Making Friends PreK-3 (Paperback)

A Social Skills Program for Inclusive Settings

By Ruth Herron Ross, Beth Roberts-Pacchione

Skyhorse, 9781628737561, 232pp.

Publication Date: August 5, 2014

List Price: 16.95*
* Individual store prices may vary.

Description

Research shows that a child's social and behavioral skills affect the development of cognitive and physical abilities. Set students on a path to success and have fun doing it with this newly retitled edition of the popular Wanna Play. The authors provide hundreds of activities that help children learn how to behave appropriately and make friends. Included are tools for teaching emotion regulation, team playing, and body safety to all children, making this resource ideal for use in inclusive settings. New features include:
A social interaction checklist for identifying learners' strengths and weaknesses

Teacher-friendly activities that can be used in small groups or with the whole class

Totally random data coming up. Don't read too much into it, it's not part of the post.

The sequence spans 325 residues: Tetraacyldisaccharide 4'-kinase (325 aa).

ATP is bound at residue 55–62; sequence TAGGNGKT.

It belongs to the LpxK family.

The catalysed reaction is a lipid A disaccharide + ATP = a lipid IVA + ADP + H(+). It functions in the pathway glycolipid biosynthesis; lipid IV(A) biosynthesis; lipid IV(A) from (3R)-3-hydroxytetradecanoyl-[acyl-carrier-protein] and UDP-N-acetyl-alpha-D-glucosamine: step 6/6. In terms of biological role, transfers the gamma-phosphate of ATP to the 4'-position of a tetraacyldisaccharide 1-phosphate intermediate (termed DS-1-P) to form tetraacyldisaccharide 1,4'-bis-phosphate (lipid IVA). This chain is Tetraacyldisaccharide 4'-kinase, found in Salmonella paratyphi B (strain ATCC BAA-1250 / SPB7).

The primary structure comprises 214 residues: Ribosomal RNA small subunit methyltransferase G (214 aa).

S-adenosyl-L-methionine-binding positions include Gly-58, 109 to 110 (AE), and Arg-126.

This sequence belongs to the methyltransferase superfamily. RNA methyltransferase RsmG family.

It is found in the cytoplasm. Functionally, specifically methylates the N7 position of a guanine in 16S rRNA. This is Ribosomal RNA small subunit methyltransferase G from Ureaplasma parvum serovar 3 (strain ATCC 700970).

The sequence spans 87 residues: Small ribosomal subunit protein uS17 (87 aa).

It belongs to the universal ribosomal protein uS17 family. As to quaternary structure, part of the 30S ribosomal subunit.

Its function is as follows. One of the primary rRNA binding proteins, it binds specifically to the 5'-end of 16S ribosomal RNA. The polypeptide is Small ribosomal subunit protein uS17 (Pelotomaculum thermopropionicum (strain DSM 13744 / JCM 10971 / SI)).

A chapter on teaching emotions and communication skills

Students with social challenges benefit from direct instruction, and early intervention helps prevent behavior problems and pave the way to academic success. This hands-on guidebook gives teachers, counselors, behavior therapists, and caregivers a wealth of easily implemented and fun-filled ways to enhance children's skills in all areas of social interaction.


About the Author

Ruth Herron Ross, owner and author of the Wanna Play Program, has dedicated her life to the education of children with special needs and the autism community. Her fifteen years of education experiences, combined with her early intervention training, gave Ruth the foundation of knowledge in autism, language development, and socialization skills needed to create the Wanna Play Program.

Beth Roberts-Pacchione is the codirector of the Wanna Play Program. For the past ten years at the Pennsylvania location, she has been facilitating social skill groups and individual sessions for children ages three to seventeen. She is now beginning to counsel adults to provide therapeutic support to those parents whose children have been diagnosed with special needs.